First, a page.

In the early moments following the news of the tragedy in Newtown, Connecticut, the reactions throughout social media varied along the lines of shock, expressions of prayer, grief, sadness, and even hand-wringing about current government policy. Both celebrities and my friends voiced their feelings, grasping for a way to make sense out of the madness of such an indescribable tragedy.
When situations like Newtown occur, the discussion invariably turns to gun control. At face value, this doesn't seem unreasonable. After all, firearms were involved. But a closer examination of the facts simply doesn't bear out a justification for addressing a symptom instead of the greater illness.
Consider some similar tragedies:
9/11: The greatest terrorist act in our lifetimes was committed without a single gun.
Oklahoma City Bombing: Timothy McVeigh bombed the Alfred P. Murrah federal building using fertilizer and diesel fuel.
Bath Township, Michigan: The deadliest mass murder in a school in American history involved dynamite and pyrotol. Although the perpetrator did use a firearm, the majority of the deaths occurred as a result of bombs that were set in the school building.
On the same day as the shooting in Newtown, 22 children were attacked with a knife at an elementary school in China. The point of all this is to say that the choice of weapon is immaterial. No restrictions on guns, knives, fertilizer, or box-cutters will eliminate the dangerous potential of the human mind.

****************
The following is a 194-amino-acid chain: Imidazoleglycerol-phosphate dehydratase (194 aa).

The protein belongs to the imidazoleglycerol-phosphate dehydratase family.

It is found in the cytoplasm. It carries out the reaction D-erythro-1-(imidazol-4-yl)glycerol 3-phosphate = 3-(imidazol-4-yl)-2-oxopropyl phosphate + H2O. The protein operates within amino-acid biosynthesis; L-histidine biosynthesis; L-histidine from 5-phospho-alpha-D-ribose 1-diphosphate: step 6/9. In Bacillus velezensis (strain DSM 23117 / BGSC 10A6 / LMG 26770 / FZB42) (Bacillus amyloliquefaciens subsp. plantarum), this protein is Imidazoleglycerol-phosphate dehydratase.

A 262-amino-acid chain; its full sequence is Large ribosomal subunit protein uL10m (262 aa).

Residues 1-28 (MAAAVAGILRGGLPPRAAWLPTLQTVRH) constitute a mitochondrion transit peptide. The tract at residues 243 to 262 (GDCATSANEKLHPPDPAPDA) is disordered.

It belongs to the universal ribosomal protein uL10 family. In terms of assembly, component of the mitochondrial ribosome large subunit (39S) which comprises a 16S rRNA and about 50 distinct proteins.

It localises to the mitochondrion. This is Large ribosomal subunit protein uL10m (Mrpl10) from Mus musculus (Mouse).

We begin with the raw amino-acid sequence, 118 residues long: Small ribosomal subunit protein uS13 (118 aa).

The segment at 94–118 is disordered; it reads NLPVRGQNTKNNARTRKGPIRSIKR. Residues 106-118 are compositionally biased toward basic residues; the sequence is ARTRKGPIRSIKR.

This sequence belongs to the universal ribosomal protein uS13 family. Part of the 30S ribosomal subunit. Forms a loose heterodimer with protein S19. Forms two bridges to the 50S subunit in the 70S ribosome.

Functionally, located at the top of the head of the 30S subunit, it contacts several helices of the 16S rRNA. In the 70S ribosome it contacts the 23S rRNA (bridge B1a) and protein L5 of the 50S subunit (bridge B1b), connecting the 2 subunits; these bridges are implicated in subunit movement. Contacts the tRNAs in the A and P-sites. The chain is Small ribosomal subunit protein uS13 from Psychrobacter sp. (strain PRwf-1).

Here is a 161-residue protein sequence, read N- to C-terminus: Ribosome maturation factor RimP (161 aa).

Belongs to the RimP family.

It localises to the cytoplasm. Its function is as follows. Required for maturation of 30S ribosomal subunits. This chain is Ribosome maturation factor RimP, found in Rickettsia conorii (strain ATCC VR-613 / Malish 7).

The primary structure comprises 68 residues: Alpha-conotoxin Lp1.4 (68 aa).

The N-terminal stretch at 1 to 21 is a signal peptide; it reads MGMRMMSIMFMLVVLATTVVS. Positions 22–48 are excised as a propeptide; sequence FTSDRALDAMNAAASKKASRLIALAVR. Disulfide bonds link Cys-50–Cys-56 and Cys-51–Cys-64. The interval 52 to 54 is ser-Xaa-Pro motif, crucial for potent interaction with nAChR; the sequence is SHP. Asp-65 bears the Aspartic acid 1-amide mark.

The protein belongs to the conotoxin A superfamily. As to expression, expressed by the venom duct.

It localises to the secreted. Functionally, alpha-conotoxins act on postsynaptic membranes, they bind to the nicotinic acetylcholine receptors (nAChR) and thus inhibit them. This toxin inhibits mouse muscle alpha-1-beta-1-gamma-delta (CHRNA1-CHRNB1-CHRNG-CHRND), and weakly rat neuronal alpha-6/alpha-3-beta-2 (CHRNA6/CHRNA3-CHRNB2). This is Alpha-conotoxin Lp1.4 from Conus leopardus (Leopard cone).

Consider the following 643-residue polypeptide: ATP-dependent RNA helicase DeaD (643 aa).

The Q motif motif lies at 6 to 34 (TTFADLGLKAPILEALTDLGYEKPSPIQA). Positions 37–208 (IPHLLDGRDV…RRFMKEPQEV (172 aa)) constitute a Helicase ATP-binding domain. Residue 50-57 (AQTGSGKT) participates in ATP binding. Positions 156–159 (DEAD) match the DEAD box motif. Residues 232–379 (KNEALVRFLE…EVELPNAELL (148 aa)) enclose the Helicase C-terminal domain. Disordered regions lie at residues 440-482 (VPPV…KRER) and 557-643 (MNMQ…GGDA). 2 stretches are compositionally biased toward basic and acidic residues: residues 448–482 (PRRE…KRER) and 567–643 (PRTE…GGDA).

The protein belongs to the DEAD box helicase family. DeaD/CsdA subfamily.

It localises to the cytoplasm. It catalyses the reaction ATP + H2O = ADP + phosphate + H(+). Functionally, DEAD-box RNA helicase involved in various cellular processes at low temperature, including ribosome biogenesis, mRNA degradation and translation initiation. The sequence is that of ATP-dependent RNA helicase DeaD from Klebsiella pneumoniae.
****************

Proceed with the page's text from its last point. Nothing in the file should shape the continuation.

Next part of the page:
Corresponding to that, some have pointed out that instead of guns, more needs to be done to help those with mental illness, and rightly so. There is certainly a great deal of validity to that perspective. However, I think the thrust of both approaches, while well-intentioned, is to use policy to address a much more basic problem.
Government policy or funding cannot and will not solve this ongoing human crisis. When a person conceives an idea with the determination to commit an act so heinous and so evil in their mind and concludes that such an option is not only viable, but acceptable, no law will inevitably restrain them. Even in Newtown itself, the shooter obtained the weapons by theft; one report indicated that when he attempted to purchase a gun himself, he was denied.